State Department of Commerce update

A healthy workforce is necessary for a healthy economy. Washington state will take steps to get people back to work in a way that protects them and their communities.

The Department of Commerce will develop an operational plan that works for businesses, workers, and the public by convening industry representatives and business leaders, along with representatives of labor and workforce interests. The department will start where essential businesses have already put protections in place and include the Department of Health and Labor & Industries early to provide advice and guidance. Working together, we can coordinate industry-specific plans to meet health and safety approval and determine when the plan can be implemented.

“Public health is our number one priority and the economy immediately follows,” said Commerce director Lisa Brown. “Data and science are our guiding lights through this pandemic. We want to get people back to work as quickly as possible, but we also understand that our workplaces may look very different than they did prior to the outbreak, and that may be the case for some time to come. We’re going to partner with our business community to understand what a safe return to work looks like for each industry.”

U.S. SBA funding: Congress passed a second coronavirus relief expansion bill late last week which refunded the U.S. Small Business Administration’s (SBA) Paycheck Program (PPP) with $320 billion. The SBA resumed accepting PPP loan applications on April 27 from approved lenders on behalf of any eligible borrower. The SBA is encouraging all approved lenders to process loan applications previously submitted.

Rent and energy assistance funding: $9 million in rent and energy assistance crisis funding will be distributed through Commerce’s statewide network of community action agencies, and is expected to serve an estimated 5,000 eligible households.

To qualify for the COVID-19 crisis Low-Income Home Energy Assistance Program (LIHEAP) benefits, a household must be at 125% of the federal poverty level and have received – or will receive – a LIHEAP or Low-Income Rate Assistance Program (LIRAP) benefit in the current program year.

ScaleUp, COVID-19 Edition: Commerce has created ScaleUp to help small businesses navigate the current economic climate while building resiliency. One hundred businesses across the state will be able to register for the online classes. The virtual classroom will help owners improve their strategic thinking and decision-making, create operational efficiencies and strengthen the bottom line in times of uncertainty.

The ideal candidate for ScaleUp is the president/owner of a business that has been in operation for two years and has annual revenues in excess of $100,000. Registration for the free course opens Thursday, April 30 at 10 a.m.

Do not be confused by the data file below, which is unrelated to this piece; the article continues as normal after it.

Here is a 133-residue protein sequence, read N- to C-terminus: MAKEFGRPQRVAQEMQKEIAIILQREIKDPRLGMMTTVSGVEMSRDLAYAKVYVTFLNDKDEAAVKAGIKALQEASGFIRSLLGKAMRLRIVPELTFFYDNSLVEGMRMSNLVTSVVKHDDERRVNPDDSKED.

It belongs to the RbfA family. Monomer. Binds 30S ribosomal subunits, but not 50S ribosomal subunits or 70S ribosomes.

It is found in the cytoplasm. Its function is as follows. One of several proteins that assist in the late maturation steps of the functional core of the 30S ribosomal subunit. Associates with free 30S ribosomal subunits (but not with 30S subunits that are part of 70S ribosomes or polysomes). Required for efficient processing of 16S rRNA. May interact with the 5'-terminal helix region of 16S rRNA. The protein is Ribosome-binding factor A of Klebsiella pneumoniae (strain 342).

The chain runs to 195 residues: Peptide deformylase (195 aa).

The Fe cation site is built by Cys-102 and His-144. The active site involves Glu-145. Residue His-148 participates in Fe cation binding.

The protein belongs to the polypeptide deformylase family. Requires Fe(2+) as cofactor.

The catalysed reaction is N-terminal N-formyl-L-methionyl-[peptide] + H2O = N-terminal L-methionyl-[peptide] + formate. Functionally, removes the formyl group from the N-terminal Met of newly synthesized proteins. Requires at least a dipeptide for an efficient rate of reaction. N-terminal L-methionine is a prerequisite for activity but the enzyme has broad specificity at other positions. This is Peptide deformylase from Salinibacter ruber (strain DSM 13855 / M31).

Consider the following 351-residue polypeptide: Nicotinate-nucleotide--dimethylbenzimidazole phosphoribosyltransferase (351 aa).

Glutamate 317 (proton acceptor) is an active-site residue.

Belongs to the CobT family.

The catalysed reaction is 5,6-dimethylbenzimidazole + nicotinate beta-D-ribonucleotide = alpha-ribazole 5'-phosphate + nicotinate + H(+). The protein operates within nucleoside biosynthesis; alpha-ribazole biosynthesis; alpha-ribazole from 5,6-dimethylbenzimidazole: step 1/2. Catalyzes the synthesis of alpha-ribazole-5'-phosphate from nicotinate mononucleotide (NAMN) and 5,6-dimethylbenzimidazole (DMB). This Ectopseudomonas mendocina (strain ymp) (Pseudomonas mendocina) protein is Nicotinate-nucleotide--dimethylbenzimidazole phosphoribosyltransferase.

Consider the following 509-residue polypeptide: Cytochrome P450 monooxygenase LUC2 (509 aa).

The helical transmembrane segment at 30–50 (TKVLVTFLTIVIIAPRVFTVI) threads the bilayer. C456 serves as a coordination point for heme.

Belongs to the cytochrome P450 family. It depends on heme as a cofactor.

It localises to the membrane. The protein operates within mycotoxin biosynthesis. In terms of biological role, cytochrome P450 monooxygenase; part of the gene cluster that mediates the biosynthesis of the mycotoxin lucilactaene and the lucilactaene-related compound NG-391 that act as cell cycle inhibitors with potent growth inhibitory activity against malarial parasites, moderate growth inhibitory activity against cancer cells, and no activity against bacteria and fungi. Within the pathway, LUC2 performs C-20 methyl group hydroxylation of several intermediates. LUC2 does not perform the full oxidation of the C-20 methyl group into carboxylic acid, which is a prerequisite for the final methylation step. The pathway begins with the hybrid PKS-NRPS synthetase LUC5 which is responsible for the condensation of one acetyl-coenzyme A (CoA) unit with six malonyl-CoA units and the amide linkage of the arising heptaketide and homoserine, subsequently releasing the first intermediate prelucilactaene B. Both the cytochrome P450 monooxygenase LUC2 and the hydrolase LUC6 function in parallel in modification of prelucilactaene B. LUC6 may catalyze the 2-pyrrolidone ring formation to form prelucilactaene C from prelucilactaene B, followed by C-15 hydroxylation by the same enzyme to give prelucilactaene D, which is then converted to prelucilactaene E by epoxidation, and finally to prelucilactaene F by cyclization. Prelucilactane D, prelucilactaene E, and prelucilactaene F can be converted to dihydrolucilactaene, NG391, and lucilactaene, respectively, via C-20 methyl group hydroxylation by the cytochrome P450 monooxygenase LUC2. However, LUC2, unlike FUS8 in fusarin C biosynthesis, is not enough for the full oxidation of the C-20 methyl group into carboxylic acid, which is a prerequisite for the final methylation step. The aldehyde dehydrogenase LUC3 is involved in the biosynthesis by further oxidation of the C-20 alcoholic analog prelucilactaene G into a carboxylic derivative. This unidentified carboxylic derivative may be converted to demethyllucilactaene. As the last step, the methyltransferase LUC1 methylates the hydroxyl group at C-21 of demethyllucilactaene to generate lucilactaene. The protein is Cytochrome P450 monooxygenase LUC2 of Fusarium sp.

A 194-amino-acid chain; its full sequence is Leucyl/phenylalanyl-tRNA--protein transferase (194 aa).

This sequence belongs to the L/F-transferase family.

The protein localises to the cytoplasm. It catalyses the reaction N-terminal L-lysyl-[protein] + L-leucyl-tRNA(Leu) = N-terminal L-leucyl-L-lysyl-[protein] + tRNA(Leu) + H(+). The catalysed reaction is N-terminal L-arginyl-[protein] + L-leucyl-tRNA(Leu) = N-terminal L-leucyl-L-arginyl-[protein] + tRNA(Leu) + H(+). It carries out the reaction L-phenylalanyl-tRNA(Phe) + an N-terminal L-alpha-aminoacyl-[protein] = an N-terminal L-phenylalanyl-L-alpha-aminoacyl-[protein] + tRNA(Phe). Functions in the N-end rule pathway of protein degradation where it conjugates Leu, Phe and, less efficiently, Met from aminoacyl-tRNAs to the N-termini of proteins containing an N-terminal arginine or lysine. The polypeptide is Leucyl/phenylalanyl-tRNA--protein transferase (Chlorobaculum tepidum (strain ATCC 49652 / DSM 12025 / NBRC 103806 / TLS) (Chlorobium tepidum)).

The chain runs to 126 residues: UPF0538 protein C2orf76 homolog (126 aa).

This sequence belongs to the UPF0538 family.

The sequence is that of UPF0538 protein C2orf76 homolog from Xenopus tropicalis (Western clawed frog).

Business Response Center Update: The ERT’s Business Response Center has answered more than 1,600 general business inquiries around financial help or other business assistance since coming online April 8.

The center’s team, composed of people from the Department of Commerce, the Joint Information Center and volunteers from throughout state government, are reviewing incoming questions and responding as quickly as possible. They are currently able to answer questions as quickly as they are received. If you’re a business owner or operator with a question, you can fill out a form that goes to the center for a response.

ERT Outreach

The Economic Resiliency Team has posted business communication resources on the state portal,, to address common concerns about the coronavirus.

All resources are completely free to use, so please download and distribute as you wish. Current materials include printable posters for businesses, such as “What does six feet look like?” and “Grocery shopping tips“. The ERT will continue to add to this page as new resources are developed. Please check back often.

New webinar: The Joint Information Center’s Economic Resiliency Team holds a weekly webinar with the Association of Washington Business. The audience includes hundreds of Washington businesses and industry associations. In the most recent webinar, Employment Security Commissioner Suzi LeVine addresses concerns over unemployment payouts and eligibility for expanded unemployment insurance. Chris Green, Director of Economic Development for the Department of Commerce, discusses small business relief efforts and the troubles of the Paycheck Protection Program. All the episodes are archived online.

New “The Impact: Road to Recovery” episodes: TVW has posted two new episodes in its series, “The Impact: Road to Recovery,” which discusses how businesses and workers can navigate their way through the COVID-19 pandemic. All the shows are archived on TVW. Recent episodes include: